Amid strained finances, higher ed rethinks fundraising
Institutions of all shapes and sizes are working to build and maintain better alumni relationships — and sometimes making cuts in unexpected places
With a number of factors weighing heavily upon budgets, many higher ed institutions are finding it increasingly necessary to think beyond traditional funding sources for survival.
"There are two parts of the spectrum that are really financially most stressed," John Hennessy, former president of Stanford University and perhaps higher ed's all-time greatest fundraiser, told Education Dive. "Those are our public institutions, where state revenue drops have become significant, and institutions with smaller endowments that clearly are very tuition-dependent. In an era where tuition is limited by the fact that we don’t have very high growth rates in family income, both of those are under the most stress."
Among the greatest revenue and fundraising challenges for higher ed are expanding access and financial aid, building and maintaining endowments, and staying up-to-date on facilities renewal — especially for research institutions that need to remain cutting-edge. How colleges and universities in these situations can work to address these stressors varies widely, ranging from simple advocacy approaches to more extreme measures.
Building bridges today for returns tomorrow
It may seem like common sense, but one of the simplest and most effective ways for an institution to ensure its endowment holds steady and grows is to build relationships between the institution and current students that pays off decades down the line when they've become alumni in a position to give.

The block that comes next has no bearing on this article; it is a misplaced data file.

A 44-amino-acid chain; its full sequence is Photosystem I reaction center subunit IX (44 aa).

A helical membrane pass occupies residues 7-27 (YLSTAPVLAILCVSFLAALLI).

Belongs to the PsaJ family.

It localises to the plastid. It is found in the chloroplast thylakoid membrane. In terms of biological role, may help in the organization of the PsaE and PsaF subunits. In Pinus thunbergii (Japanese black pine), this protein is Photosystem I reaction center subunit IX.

"The marvelous thing about higher education is if you take institutions that have a significant philanthropic track record, basically you’ve got a situation where one generation of students is helping another get access to the same kinds of educational opportunities they had 20, 30, 40 years earlier," Hennessy said, noting that the vast majority of alumni resources come 35-40 years after graduation.
"If we can maintain that wonderful bridge from one generation to the next, I think then we’ll be able to get the resources we need to maintain what I think is widely admired as the best higher education system in the world."
Former Hollins University president Nancy Gray is among higher ed leaders who have successfully done just that. As of 2016, the Virginia women's college had seen its endowment increase $72 million to $171 million, and was able to pay off its debts at a time when Sweet Briar College, another women's institution in the state with a $68 million endowment, nearly closed its doors forever. Key to her strategy, she told us at the time, was engaging future alumnae with traditions that build a strong sense of community, like the school's Tinker Day, "when we cancel classes, have donuts, put on the craziest costumes you've ever seen, and literally hike a mountain that you cannot believe how hard it is to hike."
"Our traditions very much color our alumnae engagement, our alumnae programming, and their interactions with each other," Gray said. "And the sharing of those traditions builds a really common inter-generational tie which further strengthens their engagement with each other and this network that is there, that we're building and leveraging."
Of course, ensuring that future alumni end up in a position where they can later give back makes it all the more important that colleges and universities implement strong career services strategies and guide students into their respective career paths. Gray, for example, spoke of building social capital with alumni in a variety of career fields worldwide to facilitate better internship opportunities for current students.